Cultural influence[edit]

Elizabeth Gaskell, the nineteenth century novelist, refers to Chapone as an epistolatory model, bracketing her in Cranford with Elizabeth Carter, a much better educated Bluestocking.[11]

The book is also mentioned in Anne Brontë's novel Agnes Grey through the character Miss Wooler. It also had an influence in Samuel Richardson, Jane Austen and Mary Wollstonecraft.[12]

Richardson and Elizabeth Carter edited a posthumous compilation of Chapone's writings, entitled "The Posthumous Works of Mrs. Chapone: Containing Her Correspondence with Mr. Richardson; a Series of Letters to Mrs. Elizabeth Carter, and Some Fugitive Pieces, Never Before Published. Together with an Account of Her Life and Character, Drawn Up by Her Own Family" (1807). There, Chapone is quoted:

"Though men's ways are unequal, the ways of God are equal, and with him even women shall find justice."

Notes[edit]

  1. ^ ODNB entries for Hester Chapone [1] and Sarah Chapone [2], retrieved 3 August 2011, pay-walled.
  2. ^ ODNB entry for Hester Chapone...
  3. ^ Qtd. in Armstrong, 61.
  4. ^ Armstrong, 61.
  5. ^ Sutherland, 28; 35.
  6. ^ Sutherland, 26.
  7. ^ Sutherland, 29.
  8. ^ Sutherland, 41.
  9. ^ Sutherland, 42–43.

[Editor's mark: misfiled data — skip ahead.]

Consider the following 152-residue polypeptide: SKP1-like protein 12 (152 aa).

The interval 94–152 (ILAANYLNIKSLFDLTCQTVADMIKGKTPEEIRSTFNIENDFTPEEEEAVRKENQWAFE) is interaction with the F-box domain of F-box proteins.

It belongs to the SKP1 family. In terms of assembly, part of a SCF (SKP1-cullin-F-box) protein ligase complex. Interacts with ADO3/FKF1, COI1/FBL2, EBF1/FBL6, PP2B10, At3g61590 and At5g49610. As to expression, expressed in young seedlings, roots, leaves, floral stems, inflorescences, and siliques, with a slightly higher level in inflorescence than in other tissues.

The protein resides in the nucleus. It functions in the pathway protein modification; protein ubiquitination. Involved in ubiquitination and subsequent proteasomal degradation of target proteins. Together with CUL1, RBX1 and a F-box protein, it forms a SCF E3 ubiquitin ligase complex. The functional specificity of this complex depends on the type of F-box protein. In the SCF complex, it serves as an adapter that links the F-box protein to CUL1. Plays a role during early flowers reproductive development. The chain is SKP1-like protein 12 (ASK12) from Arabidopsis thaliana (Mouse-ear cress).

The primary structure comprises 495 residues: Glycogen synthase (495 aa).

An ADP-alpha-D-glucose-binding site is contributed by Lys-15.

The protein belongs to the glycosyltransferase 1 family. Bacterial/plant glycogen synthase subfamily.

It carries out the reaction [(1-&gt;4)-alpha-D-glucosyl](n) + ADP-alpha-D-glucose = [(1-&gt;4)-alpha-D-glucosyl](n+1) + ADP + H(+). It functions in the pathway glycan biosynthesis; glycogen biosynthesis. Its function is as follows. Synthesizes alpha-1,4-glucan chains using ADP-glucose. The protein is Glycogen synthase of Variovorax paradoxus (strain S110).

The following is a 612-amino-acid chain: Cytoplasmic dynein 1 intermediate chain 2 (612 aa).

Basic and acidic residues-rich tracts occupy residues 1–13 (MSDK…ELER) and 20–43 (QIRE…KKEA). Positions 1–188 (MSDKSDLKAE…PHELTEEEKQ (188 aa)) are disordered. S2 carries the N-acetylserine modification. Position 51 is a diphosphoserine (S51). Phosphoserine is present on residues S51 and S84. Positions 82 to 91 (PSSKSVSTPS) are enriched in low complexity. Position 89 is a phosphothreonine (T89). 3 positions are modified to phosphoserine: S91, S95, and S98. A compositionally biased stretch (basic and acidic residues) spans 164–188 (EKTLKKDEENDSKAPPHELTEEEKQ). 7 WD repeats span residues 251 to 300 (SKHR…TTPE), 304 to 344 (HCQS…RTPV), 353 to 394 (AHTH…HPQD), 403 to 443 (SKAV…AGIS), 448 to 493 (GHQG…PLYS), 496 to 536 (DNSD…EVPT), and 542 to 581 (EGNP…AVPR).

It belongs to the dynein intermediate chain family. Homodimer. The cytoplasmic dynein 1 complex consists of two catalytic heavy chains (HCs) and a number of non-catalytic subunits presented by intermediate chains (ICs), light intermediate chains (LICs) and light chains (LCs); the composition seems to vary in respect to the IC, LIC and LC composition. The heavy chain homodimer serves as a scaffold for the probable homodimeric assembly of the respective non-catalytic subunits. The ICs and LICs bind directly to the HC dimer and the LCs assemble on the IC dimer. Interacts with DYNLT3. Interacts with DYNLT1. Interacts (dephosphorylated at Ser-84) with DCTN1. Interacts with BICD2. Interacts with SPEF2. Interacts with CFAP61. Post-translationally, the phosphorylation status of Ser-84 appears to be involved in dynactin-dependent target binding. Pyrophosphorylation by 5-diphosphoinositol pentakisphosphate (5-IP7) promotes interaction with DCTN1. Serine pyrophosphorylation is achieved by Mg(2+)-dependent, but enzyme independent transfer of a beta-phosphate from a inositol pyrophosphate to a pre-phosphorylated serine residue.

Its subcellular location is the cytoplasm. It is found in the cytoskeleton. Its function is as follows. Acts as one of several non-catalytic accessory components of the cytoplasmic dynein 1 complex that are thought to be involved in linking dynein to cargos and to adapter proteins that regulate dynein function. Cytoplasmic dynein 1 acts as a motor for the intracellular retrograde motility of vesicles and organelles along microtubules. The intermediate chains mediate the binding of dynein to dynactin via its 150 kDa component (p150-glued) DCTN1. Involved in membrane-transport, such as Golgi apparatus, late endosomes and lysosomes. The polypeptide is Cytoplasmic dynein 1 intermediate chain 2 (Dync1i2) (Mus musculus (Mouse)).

10. ^ The Journals and Letters of Fanny Burney (Madame D'Arblay). Volume 4, 1797–1801. Edited by Joyce Hemlow, et al. (London: Oxford University Press, 1973). p. 271.
  11. ^ Cranford, CHAPTER V—OLD LETTERS
  12. ^ Adachi Michiyo. Agnes Grey As a Conduct Book

Bibliography[edit]

  • Armstrong, Nancy. Desire and Domestic Fiction: A Political History of the Novel. Oxford: Oxford University Press, 1987. ISBN 0-19-506160-8.
  • Elizabeth Eger and Lucy Peltz. Brilliant Women: 18th-Century Bluestockings, National Portrait Gallery, London, 2008.
  • Sutherland, Kathryn. "Writings on Education and Conduct: Arguments for Female Improvement". Women and Literature in Britain 1700–1800. Ed. Vivien Jones. Cambridge: Cambridge University Press, 2000. ISBN 0-521-58680-1.
  • Barbara Eaton: Yes papa! : Mrs Chapone and the bluestocking circle; a biography of Hester Mulso – Mrs Chapone (1727–1801), a bluestocking, London : Francis Boutle Publishers, 2012, ISBN 978-1-903427-70-5
  • Biography in Dictionary of National Biography

External links[edit]

 This article incorporates text from a publication now in the public domainCousin, John William (1910). A Short Biographical Dictionary of English Literature. London: J. M. Dent & Sons. Wikisource